Special to The Oakland Press
EAST LANSING — There are several college rivalries that revolve around a border.
Michigan and Ohio share a border, adding intensity to their rivalry. Kansas and Missouri have played in “The Border War” for more than 100 years.
There may be a new border rivalry brewing in college football: Michigan State and Wisconsin. Yes, they share a border in the Upper Peninsula. Don't tell Tom Izzo it doesn't count.
“When I think about teams other than Michigan State that are big, power teams, I look at Wisconsin, offensive guard Chris McDonald said. “Being an offensive lineman, you always (believe) it’s on us It’s on our shoulders. … I do feel like it has become a rivalry because we’re both power teams and powerhouses going at it head to head.”
The average margin of victory in the past five meetings is 5.6 points, with MSU winning three of those five. There have been tight finishes as well, with the Spartans winning on a last-second field goal in 2008 and a Hail Mary earlier this season.
In 1993, Wisconsin won its first Big Ten title in 30 years with a victory over MSU — in Japan. In 2004, MSU ended No. 4 Wisconsin’s national title hopes with a 49-14 blowout victory in East Lansing.
Now they will add another chapter with the inaugural Big Ten Football Championship Game this Saturday (8:17 p.m., FOX).
When head coach Mark Dantonio took the reins at MSU, he wanted to model his program after Wisconsin and Iowa. Both programs are based on toughness and have deal with not being one of the big boys of the conference (Michigan, Ohio State, Penn State, Nebraska).
But while the conference is home to some of the winningest programs of all-time, MSU and Wisconsin have built solid programs of their own and will be on display Saturday.
“Clearly this is a new era of football in this conference with the addition of Nebraska and formation of the different divisions,” Dantonio said. “So clearly it's a new era and clearly this year and 2011, Michigan State and Wisconsin are the two best teams in this conference. That is without question, I believe.”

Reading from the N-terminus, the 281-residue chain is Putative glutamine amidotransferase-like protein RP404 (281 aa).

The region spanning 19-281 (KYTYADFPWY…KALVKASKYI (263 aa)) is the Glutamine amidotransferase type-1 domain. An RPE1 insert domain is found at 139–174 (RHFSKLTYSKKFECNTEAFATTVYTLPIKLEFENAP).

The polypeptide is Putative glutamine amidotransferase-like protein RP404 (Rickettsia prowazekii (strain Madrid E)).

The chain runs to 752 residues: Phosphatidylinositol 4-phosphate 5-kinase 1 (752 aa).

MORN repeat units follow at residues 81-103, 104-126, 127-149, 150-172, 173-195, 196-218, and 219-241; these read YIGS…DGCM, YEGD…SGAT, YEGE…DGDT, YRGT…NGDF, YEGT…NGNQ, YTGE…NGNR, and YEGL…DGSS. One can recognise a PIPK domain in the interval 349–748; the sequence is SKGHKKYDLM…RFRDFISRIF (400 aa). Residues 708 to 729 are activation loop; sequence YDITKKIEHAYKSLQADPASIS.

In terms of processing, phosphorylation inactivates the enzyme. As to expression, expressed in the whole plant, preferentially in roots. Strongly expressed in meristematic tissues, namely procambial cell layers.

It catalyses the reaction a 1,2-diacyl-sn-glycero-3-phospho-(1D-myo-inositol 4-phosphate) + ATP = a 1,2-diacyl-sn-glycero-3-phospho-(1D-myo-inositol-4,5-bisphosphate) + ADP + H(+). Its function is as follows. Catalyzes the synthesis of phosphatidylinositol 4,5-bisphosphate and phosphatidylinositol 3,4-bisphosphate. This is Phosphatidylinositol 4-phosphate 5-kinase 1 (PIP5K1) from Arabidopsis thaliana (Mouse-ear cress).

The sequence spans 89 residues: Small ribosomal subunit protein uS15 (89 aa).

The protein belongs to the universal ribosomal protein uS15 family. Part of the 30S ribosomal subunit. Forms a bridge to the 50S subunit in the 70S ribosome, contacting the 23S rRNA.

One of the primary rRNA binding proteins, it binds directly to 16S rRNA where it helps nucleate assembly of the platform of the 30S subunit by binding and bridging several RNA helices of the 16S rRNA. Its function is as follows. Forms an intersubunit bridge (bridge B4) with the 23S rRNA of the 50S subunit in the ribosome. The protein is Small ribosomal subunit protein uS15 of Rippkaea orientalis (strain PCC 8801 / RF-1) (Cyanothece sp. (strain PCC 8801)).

MSU and Wisconsin reached the championship game because they were the toughest teams, the pillar upon which the programs have grown.
The MSU-Wisconsin matchups have guaranteed a close finish in recent years, but that may not be expected this time around, as the Badgers are as much as a 10-point favorite.
The Spartans are used to being the underdogs. Many key contributors of this team weren’t highly recruited and the Spartans weren’t picked by many to win the Legends division, or the previous matchup with the Badgers.
While the chance of playing in the Rose Bowl provides all the motivation necessary, the fact that everyone is picking Wisconsin to win gives the Spartans a little more of a chip on their shoulders.
“It's not all bad. We're the little guy,” Dantonio said. “Everybody wants the little guy to win, so have a couple more people sitting on the fence maybe sway our way and make a little noise.”
--Avoiding the weather
Snow has arrived in Michigan, but the weather won’t be a factor this Saturday, as the Big Ten title game will be played in Lucas Oil Stadium in Indianapolis.
The indoor stadium and its turf will provide a boost to faster players, which could help MSU, as speedy wide receiver Keshawn Martin scored two touchdowns in the previous meeting with Wisconsin.
Martin has played two games in a domed stadium for MSU, the 2009 Alamo Bowl against Texas Tech and a regular season game at Ford Field against Florida Atlantic last year. In those two games, Martin has six catches for 139 yards, a 47-yard punt return and a 46-yard kick return
“I always like playing on turf,” Martin said. “It just gives me that extra boost. It feels like I’m flying out there. I’m definitely excited to play on turf and in a dome.”